Botanical name Jacobaea vulgaris
Genus named after biblical patriarch Jacob. Vulgaris is Latin for common.
Ragwort from “ragged leaves”. Wort from old English “wyrt” meaning “plant, root or herb”. The suffix “wort” was usually given to plants considered beneficial.
Few plants can divide opinion like “Ragwort”.
In my previous life as a large animal vet, “Ragwort” was a problem plant that I hated. It’s high alkaloid content often made it highly poisonous. Early experiences of chronic ragwort poisoning in cattle, when I saw them fade away over weeks when eating hay containing Ragwort, were nothing compared to acute Ragwort poisoning in horses. Ragwort grows well in arid conditions. A long hot summer can leave paddocks very short of grass, but rich in green ragwort if not managed properly. One working summer, I witnessed a majestic young shire die of liver failure only 4 days after being turned out into such a paddock. The sudden, needless loss of such a beautiful creature still haunts me.
The “Department for Environment, Food and Rural Affairs”, can legally impose fines on landowners who do not attempt to prevent the spread of “Ragwort”, in places where livestock could possibly be affected. I have, in the past, wondered how so many land owners, including councils, escape these fines.
Surprisingly, for such a deadly plant, it has had a variety of uses in herbal medicine. The leaves make a good poultice. When applied to painful joints, for example sufferers of gout, the poultice reduces swelling and inflammation. Although the plant tastes bitter and aromatic (I suggest that you do not try this at home!), the “juice” is cooling and astringent. This, apparently makes it useful to wash burns, inflamed eyes, sores and cancerous ulcers, hence one of it’s other names, “Cankerwort”. It makes a good gargle for ulcerated throats and mouths, and can take away the pain of a bee sting. Boiling the root produces a liquid good for deep bruising and wounds. One of it’s names is “Stammerwort”, as it was used as a remedy for speech impediments.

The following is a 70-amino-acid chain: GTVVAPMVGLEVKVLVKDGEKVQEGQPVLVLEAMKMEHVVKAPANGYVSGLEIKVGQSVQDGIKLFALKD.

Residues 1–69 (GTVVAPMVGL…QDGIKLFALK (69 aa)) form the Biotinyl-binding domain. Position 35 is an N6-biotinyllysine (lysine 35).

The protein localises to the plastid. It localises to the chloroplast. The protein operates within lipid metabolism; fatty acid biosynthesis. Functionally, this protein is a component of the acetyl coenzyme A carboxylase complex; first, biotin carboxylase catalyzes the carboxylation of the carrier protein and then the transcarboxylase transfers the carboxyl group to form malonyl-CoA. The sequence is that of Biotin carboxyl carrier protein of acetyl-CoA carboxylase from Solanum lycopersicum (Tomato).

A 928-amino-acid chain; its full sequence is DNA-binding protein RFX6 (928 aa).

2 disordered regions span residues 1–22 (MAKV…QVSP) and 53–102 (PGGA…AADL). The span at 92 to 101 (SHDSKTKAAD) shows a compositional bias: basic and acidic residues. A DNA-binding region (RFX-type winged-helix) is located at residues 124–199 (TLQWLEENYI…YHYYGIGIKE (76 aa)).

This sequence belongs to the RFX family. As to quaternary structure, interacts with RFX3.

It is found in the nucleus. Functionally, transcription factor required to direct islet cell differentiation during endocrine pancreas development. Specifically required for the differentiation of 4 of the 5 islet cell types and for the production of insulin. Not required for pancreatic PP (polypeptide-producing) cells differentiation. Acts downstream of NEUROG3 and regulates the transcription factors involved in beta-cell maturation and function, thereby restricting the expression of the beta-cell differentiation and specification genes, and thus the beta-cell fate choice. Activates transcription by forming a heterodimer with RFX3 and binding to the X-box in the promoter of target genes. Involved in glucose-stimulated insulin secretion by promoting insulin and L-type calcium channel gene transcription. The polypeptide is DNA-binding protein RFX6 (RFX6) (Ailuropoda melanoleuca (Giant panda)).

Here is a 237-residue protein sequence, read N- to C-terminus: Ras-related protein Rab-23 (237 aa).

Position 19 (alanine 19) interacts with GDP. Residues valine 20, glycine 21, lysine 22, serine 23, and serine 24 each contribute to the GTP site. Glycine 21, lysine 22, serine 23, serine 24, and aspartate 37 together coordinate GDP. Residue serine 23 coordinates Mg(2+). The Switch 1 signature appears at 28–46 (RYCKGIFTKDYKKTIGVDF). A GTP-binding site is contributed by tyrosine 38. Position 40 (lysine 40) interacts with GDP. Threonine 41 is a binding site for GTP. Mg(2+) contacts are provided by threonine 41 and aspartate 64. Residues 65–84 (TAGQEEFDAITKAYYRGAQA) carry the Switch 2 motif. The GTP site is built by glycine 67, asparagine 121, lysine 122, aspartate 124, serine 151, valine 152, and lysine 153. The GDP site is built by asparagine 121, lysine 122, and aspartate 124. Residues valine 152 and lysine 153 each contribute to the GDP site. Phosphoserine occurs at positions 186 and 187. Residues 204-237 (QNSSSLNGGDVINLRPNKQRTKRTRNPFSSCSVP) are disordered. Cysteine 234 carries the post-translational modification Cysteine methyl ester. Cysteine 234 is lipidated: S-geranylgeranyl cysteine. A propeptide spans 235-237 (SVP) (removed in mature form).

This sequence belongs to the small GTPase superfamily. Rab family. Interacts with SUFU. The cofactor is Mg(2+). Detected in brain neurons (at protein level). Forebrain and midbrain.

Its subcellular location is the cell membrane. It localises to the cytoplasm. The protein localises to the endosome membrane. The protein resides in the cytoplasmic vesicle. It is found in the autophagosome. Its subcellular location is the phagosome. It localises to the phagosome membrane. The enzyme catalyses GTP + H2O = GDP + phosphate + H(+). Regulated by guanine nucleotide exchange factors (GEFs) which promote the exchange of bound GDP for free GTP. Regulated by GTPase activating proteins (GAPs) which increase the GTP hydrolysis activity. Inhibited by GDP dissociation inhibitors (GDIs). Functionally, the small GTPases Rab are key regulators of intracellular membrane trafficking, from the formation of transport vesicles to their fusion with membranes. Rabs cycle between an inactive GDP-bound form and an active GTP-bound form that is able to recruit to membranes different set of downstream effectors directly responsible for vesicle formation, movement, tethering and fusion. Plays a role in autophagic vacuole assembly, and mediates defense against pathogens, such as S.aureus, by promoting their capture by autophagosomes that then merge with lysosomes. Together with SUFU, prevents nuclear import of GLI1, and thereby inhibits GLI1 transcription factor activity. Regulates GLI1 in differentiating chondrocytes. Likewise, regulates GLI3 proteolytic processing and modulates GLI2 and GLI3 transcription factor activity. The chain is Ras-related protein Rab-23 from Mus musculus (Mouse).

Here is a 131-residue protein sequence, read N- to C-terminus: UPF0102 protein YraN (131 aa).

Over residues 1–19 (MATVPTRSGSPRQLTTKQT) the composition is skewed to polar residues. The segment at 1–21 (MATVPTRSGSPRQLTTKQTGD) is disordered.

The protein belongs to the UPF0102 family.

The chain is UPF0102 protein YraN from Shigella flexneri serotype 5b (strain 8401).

Other names for “Ragwort” include “Mare’s Fart”, “Stinking Willie”, “Dog Standard” and “Staggerwort”. The last name intrigues me. The plant was apparently used in the past, to treat “staggers in horses”. Tell that one to my lost friend, the Shire!
“Ragwort” is rich in nectar and great for insects, especially when many flowers are fading in dry conditions of a hot summer.
If you are lucky, you may spot caterpillars of the “Cinnabar” moth eating Ragwort leaves. The caterpillars are striped yellow and black, and become poisonous as they eat the alkaloids in Ragwort leaves. The intensity of their stripes become more obvious, the more Ragwort is eaten, and this serves as a warning to potential predators. When the adult emerges from the pupa, the hind wings are a stunning red, hence the name “Cinnabar”, a bright red mercury sulphide mineral used in the past by artists. Red is another warning colour in nature, as these adult moths retain the poison from the “Ragwort” leaves. Interestingly, the mercury mineral “Cinnabar” is deadly, making the moth aptly named.
So, a plant that can be extremely poisonous to cattle and horses, and can support the lives of a poisonous moth named after a deadly mineral, can also be used as a gargle, and a cure for speech impediments. Personally, I shall continue to visit my local chemist, and stammer out the word “Listerine”!